Cincinnati Reds Drop Yet Another One to the St. Louis Cardinals

The hits just keep on coming.  Unfortunately, they are coming from the St. Louis Cardinals and not the Cincinnati Reds.

One night after taking the opener in extra innings (Bill Bray, again gave up a costly run), the Cardinals just flat put it to the Reds Wednesday night, out hitting the Reds 14 to 9 and shellacking the Cincinnati Reds 11 to 1 in the second game of their three game series in St. Louis. 

Mat Latos (who was signed by the Cincinnati Reds in the off season for one year at a seemingly bargain priced $550,000) recorded the loss and continued to struggle mightily in the early going of the 2012 season.  He has started three games and compiled a 0-2 record with a whopping 8.22 ERA.  He was hit early, often and hard by the Cardinals’ line up.  There is only one pitcher on the Reds’ pitching staff having a more difficult beginning of the year and that is Bill Bray.  He allowed three runs for the night to raise his ERA to an astounding 13.50.  In all honesty, both he and Latos really just threw batting practice all night.

To make matters worse for Latos was his inability to cover first on what should have been a routine play, but became an infield hit and, soon, another run.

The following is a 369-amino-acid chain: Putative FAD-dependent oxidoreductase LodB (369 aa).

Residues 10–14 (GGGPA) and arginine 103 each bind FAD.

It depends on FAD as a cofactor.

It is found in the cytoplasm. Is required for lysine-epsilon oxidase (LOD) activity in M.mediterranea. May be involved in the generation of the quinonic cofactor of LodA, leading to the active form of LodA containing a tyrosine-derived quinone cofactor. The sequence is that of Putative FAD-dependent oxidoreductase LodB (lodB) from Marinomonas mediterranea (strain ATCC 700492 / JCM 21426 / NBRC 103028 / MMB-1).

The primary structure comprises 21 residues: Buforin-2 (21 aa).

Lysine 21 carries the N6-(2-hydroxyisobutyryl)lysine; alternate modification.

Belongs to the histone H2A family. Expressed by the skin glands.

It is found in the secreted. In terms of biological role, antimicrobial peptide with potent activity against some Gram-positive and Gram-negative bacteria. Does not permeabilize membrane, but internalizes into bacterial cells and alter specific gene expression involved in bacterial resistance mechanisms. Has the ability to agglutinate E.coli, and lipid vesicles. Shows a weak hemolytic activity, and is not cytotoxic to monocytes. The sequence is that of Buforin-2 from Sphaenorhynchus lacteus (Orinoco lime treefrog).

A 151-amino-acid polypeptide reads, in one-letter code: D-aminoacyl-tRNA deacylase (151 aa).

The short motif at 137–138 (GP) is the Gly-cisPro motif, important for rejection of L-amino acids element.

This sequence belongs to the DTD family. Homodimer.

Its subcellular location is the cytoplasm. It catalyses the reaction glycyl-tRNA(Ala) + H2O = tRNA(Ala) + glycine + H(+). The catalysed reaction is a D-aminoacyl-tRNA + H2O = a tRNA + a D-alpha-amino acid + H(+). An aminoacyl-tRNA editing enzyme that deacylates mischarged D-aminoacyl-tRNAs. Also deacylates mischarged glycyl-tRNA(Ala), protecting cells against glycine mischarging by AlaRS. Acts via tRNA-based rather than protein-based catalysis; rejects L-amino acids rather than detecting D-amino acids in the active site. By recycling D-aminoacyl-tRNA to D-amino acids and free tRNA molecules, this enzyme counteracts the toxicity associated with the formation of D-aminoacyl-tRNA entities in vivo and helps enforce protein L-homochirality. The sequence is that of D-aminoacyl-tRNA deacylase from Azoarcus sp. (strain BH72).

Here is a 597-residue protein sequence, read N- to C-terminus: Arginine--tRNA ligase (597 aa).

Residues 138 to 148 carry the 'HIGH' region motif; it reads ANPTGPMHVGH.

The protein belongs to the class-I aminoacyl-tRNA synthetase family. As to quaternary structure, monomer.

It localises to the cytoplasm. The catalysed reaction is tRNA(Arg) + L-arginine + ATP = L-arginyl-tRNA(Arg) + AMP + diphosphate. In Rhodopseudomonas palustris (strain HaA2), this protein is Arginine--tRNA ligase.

Admittedly I find it easy to criticize the pitching that the Cincinnati Reds have gotten from several of their pitchers; it is the hitting, however, that is really the major problem for them so far.  This was yet another game in which the Reds were only able to push across one run.  That should not be the case with the line up they boast.  All up and down their line up is a good bunch of hitters.  Unfortunately, we have a bunch of pathetic batting averages.  The only exceptions from the sub-.200 hitting club are Zack Cozart and Joey Votto, at .319 and .293 respectively.  That is truly all they have going for them at the plate. 

I have said before and will say again.  The hitting will, surely, come around.  It has to.  These are hitters who have proven to be upper .200s – lower .300s over the course of their careers. 

If it doesn’t improve quickly, the Cincinnati Reds’ games will be unwatchable.  Even by their staunchest supporters.

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